Ever buy a cold or hot pre-made sandwich from a convenience store, maybe where you gas up the car? Then there's a good chance that it was a Deli Express product made and delivered by E.A. Sween, a family-owned foodservice company
that claims to be the largest sandwich supplier in the U.S., operating in 26 states with its own fleet of trucks.

Perishable sandwiches of course means reefers, and commercial operation means diesel power - things the company, founded in 1955, has a lot of experience with.

Recently, the Eden Prairie, Minn.-based company ordered an innovative truck design that's improving fuel economy by nearly 50% while significantly increasing sustainability, productivity and cost effectiveness.

"We're pleased that we could so significantly improve our fleet's carbon footprint through an innovative solution that uses a traditional fuel source and also saves money without sacrificing customer satisfaction," says Gregg Hodgdon, fleet operations manager.

First, Sween decided to change how it carries the products in the new trucks. It switched from single-temperature with cold-plate walls to one with dual-temperature capabilities, at zero- and 35-degree compartments. It also changed the store-ordering procedure from as-demanded to pre-orders submitted once a week by Deli Express sales people.

Sween worked with Thermo King, which supplied the refrigeration unit; Isuzu, which made the NRR chassis; Johnson Truck Bodies, which produced the lightweight shell; and Automotive Resources International, which analyzed the operation and calculated the design's impact on cost and efficiency.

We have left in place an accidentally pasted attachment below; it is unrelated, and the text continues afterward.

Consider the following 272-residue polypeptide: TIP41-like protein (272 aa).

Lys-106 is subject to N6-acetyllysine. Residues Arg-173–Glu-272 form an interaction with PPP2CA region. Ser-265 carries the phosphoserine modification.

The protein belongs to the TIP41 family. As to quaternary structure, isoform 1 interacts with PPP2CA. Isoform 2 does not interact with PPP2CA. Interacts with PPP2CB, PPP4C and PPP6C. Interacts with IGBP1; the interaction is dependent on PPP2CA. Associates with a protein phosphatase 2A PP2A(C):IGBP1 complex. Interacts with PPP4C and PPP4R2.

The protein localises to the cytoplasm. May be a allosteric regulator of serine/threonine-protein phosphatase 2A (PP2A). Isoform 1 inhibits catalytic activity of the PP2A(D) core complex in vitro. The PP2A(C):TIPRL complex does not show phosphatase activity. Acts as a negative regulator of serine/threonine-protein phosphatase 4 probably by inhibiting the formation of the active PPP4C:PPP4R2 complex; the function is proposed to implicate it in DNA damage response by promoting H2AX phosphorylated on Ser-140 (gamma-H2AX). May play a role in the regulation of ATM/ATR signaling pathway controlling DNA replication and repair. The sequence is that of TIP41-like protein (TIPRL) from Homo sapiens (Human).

The new truck features a heating system that enables thawing to occur on board rather than in a warehouse. Before, frozen sandwiches were moved to a thawing area each night, then loaded onto trucks in the morning prior to distribution. The dual-temp approach eliminates the middle step.

The refrigeration unit's roof-mounted condenser has a slim, aerodynamic profile to cut wind drag en route. Electric standby operation at stops and at warehouses reduces fuel consumption and exhaust emissions. The unit uses a low amount of refrigerant, which reduces its impact on the environment.

The new, lighter-weight truck design emits 700 fewer pounds of carbon per month than a conventional reefer truck, according to a sustainability study conducted by ARI, a global fleet services provider specializing in complex car and truck fleets. Based on these results, E.A. Sween Co. leaders anticipate that the trucks will emit 4.2 tons less carbon dioxide annually.

Thermo King recently honored E.A. Sween's commitment to energy and operational efficiency and sustainability by presenting the company with an "Energy Efficiency Leader Award."